The Mammoth Lakes area of the Eastern Sierra holds some of California’s most stunning—and paw-friendly — high-altitude landscapes. At Mammoth Mountain, hikers with leashed dogs can hop aboard the Panorama Gondola for a ride to the mountain’s 11,053-foot summit and 360-degree views of surrounding peaks.
Know before you go that it’s a one-way ride: The lift operates in summer primarily to service Mammoth’s gargantuan mountain-bike park, so hikers are routed off the back side and required to use their own feet (and paws) to get down. Just as hikers aren’t allowed on bike trails, cyclists aren’t allowed on the hiking trails that wend through a classic alpine basin containing seven lakes interconnected by streams, all of them perfect for a picnic. It’s gorgeous, all right—and this being national forest territory, it’s up to you whether or not to keep Spot leashed.
You and yours can ride back to town on one of the free shuttle buses that provide transportation around the town of Mammoth, but there’s a catch: Spot will have to be muzzled as well as leashed. The same rule applies aboard the National Park Service shuttle bus to Red’s Meadow ($10 per person) and Devil’s Postpile National Monument (where, in an exception to rules in effect at most national parks, leashed dogs are allowed on trails).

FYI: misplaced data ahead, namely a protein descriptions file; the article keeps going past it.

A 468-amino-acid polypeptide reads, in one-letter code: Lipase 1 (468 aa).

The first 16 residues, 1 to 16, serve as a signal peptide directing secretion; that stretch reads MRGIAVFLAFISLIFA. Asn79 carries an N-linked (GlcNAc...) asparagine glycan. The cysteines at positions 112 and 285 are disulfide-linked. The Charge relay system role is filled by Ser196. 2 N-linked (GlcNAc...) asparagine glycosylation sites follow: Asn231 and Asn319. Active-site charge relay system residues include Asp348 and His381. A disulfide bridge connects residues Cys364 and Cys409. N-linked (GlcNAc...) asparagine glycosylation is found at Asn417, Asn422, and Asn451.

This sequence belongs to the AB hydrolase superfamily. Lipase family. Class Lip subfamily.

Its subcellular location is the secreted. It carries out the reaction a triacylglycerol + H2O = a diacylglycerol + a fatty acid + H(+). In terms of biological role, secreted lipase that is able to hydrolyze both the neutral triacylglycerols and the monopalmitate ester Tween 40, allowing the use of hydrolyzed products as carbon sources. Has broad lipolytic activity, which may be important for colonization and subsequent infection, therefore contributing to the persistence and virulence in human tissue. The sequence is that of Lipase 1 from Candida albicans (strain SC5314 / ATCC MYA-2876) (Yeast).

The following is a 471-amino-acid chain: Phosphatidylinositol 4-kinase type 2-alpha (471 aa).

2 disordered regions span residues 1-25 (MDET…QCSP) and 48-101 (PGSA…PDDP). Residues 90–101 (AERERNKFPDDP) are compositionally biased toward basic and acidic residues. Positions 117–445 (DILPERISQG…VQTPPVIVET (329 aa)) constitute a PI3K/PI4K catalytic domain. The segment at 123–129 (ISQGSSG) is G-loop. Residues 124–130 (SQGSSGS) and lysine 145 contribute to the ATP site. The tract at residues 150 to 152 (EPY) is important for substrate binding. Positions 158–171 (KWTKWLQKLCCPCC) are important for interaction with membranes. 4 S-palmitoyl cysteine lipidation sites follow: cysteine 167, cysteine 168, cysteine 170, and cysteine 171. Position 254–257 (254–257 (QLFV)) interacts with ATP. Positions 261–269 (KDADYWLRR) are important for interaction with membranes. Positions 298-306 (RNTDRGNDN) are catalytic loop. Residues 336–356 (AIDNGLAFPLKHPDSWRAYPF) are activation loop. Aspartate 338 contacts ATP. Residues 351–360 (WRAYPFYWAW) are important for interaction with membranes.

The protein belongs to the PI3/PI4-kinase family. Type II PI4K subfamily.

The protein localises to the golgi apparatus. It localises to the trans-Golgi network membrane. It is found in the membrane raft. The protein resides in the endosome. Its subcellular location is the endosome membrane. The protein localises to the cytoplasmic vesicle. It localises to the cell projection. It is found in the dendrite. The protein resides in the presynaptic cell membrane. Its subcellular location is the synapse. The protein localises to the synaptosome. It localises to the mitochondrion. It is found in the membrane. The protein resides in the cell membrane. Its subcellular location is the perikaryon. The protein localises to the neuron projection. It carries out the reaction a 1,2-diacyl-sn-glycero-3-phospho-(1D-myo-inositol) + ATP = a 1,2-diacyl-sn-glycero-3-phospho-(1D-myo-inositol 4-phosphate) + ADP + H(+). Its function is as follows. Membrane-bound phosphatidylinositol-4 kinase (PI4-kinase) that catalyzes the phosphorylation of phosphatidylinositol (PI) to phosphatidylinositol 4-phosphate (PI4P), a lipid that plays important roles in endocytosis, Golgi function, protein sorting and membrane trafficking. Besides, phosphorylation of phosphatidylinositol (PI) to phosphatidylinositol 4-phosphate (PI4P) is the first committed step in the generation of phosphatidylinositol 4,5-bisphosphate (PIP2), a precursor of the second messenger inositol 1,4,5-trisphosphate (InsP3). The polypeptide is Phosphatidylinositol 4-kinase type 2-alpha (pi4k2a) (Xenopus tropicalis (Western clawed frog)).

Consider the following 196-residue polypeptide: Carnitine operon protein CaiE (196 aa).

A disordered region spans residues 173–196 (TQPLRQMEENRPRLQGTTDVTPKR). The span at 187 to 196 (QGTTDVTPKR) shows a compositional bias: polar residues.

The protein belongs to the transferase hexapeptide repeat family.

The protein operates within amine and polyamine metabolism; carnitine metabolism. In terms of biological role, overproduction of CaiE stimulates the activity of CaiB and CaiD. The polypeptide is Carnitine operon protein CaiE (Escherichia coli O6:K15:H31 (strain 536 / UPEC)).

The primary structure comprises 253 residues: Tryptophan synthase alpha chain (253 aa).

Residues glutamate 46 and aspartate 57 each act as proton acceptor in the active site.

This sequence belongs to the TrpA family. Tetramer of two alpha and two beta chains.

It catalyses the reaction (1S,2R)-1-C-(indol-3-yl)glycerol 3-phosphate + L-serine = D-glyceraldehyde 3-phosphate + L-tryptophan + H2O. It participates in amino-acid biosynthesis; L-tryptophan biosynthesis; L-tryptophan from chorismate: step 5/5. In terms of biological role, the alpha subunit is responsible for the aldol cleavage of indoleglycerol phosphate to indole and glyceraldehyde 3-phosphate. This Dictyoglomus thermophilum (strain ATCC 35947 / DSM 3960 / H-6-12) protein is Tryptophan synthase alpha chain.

No, we don’t like the muzzle business either, but there’s no use growling about it: it’s the price DogTrekkers have to pay for easy access to these stunning areas. Our advice: shop for a device that allows your dog to pant, and make sure he’s cooled down and well watered before you put it on.